This upcoming Sunday, they are holding a ‘Healing Circle’ from 2 to 4 pm — healing for whom? From what? Will people who knew about the allegations for sometime be there? Will there be resignations?
If Ta’leef released this statement in a commitment to accountability, then it must hold itself — the Board — accountable publicly and not simply make Canon a scapegoat for deeper endemic issues.
Going beyond Ta’leef, there is a bigger issue that allows abusive practices to not only fester and grow but to be enabled and ignored by those who are in the direct periphery.
In my previous article on here, I wrote about another Shaykh — in particular, I wrote about how his supporters did him and our community a disservice by protecting and enabling him at his worst; that no critique was ever allowed because we had to trust his unseen, unknown wisdom.
It’s easy to chalk this up to celebrity-shaykh culture, but I want us to think beyond that too. It’s not enough to say this is the result of making Shayukh into celebrities and so we need to stop idolizing them as infallible. Shayukh aren’t made near-infallible by us, because we see them as cool and wow so full of knowledge. Over the last twenty years, a Tariqa-type culture has emerged across the U.S. in particular, in which the Shaykh is the center of knowledge, of the institution and thus becomes the center of seeking knowledge. Naturally that makes the Shaykh the center for the seeker. This has coincided with first and second generation Muslim Americans seeking — and prioritizing — relatability in shayukh and imams. And that has shown institutions the power of fundraising through the cult of personality.
So I want us, as individuals and as a community, to think about what it is that we really want from our masajid, from our imams, our shayukh? Because what we have right now is the cultivation of a culture of infallibility that chides any and all attempts at and for accountability and critique. To be told, over and over again, about the wisdom of scholars and how our tradition tells us to respect scholars completely not only ignores how often scholars were challenged (by each other and by others) but how even the first communities of our faith held one another and themselves accountable.The Rashidun (RA) didn’t rule as rulers — but as servants to their communities.
So, in the mean time as we try to navigate the hurt and confusion, what do we do when the men who brought us good are revealed to have a trail of harm behind them, whatever that harm is?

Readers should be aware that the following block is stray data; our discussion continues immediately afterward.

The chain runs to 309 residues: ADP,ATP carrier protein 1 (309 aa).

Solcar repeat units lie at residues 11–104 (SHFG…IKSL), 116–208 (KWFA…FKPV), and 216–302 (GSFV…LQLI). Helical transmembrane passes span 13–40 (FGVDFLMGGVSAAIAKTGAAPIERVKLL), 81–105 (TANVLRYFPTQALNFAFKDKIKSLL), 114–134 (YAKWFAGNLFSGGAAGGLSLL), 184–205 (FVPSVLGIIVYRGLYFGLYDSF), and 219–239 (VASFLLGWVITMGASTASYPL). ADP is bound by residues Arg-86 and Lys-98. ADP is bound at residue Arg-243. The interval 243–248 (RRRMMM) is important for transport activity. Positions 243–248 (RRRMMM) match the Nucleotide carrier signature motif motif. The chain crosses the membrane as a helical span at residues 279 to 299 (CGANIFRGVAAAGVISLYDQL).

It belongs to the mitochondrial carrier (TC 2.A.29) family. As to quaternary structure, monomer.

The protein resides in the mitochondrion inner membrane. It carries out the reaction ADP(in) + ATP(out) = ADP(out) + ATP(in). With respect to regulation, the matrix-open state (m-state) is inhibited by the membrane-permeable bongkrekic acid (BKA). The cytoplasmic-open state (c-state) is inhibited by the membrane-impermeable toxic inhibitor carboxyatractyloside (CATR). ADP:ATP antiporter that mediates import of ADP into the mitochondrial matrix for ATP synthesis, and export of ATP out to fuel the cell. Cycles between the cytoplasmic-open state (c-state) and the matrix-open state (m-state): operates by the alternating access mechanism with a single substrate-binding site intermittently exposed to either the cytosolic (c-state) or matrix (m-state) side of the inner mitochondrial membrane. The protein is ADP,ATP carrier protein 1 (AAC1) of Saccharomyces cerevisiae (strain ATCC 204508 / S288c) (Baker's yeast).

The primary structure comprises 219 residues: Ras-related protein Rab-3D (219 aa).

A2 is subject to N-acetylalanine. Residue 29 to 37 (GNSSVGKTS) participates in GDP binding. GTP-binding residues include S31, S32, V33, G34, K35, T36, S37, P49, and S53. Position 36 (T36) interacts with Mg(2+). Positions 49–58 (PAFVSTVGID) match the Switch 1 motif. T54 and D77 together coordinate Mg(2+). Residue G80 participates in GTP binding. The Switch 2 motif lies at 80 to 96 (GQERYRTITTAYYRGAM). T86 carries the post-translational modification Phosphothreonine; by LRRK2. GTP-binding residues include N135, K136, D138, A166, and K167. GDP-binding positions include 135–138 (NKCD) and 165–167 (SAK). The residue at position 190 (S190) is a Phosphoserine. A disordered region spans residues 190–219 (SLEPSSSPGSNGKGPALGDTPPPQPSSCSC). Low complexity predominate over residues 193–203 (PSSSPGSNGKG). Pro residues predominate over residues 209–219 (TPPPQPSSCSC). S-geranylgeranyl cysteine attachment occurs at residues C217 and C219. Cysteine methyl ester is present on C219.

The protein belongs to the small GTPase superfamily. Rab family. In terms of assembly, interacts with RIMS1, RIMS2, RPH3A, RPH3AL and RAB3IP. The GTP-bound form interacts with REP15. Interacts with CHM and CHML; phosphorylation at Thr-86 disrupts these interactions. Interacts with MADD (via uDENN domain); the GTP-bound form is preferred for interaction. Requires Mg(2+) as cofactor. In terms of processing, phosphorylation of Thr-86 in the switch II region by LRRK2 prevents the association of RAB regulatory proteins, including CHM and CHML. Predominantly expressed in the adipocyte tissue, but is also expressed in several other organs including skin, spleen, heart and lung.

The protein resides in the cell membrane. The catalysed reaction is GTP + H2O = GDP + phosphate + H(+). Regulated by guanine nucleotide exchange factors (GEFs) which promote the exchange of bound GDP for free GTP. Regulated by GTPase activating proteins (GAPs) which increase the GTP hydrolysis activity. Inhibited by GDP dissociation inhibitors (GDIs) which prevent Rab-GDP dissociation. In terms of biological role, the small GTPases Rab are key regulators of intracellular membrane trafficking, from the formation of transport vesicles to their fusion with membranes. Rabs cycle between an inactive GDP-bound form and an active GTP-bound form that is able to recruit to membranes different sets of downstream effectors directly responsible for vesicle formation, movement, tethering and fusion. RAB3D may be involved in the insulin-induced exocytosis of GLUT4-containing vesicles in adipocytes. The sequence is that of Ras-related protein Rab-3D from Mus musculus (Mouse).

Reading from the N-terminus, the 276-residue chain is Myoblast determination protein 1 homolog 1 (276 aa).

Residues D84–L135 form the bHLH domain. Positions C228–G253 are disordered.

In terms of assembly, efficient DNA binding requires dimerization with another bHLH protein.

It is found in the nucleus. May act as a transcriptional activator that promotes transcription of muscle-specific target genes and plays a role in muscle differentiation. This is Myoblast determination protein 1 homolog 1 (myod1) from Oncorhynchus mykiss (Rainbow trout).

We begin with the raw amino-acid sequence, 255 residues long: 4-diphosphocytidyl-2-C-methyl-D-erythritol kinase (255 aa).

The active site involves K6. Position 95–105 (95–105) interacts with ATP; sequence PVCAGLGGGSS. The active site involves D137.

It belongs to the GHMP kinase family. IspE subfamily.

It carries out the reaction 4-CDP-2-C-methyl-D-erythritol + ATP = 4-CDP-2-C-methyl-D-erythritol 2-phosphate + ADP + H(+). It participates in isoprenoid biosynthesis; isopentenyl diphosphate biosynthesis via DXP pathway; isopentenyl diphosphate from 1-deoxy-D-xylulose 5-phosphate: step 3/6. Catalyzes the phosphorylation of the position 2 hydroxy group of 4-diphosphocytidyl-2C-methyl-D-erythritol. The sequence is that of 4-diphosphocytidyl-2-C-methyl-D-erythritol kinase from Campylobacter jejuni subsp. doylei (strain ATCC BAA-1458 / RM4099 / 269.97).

I shared some of my hurt, last night, with someone I have never met. He said something which has stayed with me all day today:
Ultimately, the teaching is more noble than the teacher, so what you received is more noble than the conduit. And you own what you received from him.
To my sisters, hurt and confused, you own your faith, you own the good you’ve experienced and the knowledge you’ve gained. Our disappointments will never stop, but those disappointments cannot and should not define our Islam and our obedience to God, our love of the Prophet (SAW) and our love for our vast community, flawed and human as it is.
عَلَى اللَّهِ تَوَكَّلْنَا ۚ رَبَّنَا افْتَحْ بَيْنَنَا وَبَيْنَ قَوْمِنَا بِالْحَقِّ وَأَنتَ خَيْرُ ٱلْفَـٰتِحِينَ
“Upon Allah we have relied. Our Lord, decide between us and our people in truth, and You are the best of those who decide.” (Qur’an, 7:89)
If you or anyone you know is experiencing abuse at the hands of a leader or know of unethical practices, please check out FaceTogether which is trying to build a system of accountability for unethical and abusive leadership in the Muslim community: https://facetogether.org/.
Note: Due to a certain individual’s characterization, a few people have asked ‘if you knew something, why didn’t you stop it?’. Except I didn’t know. I should have clarified in my piece that what I had heard was extremely vague and didn’t resemble the ultimate details of the allegations as I learned of them, in their full scope, when the statement dropped. I apologize for any lack of clarity on that front. I have made some clarifying edits to rectify any confusion.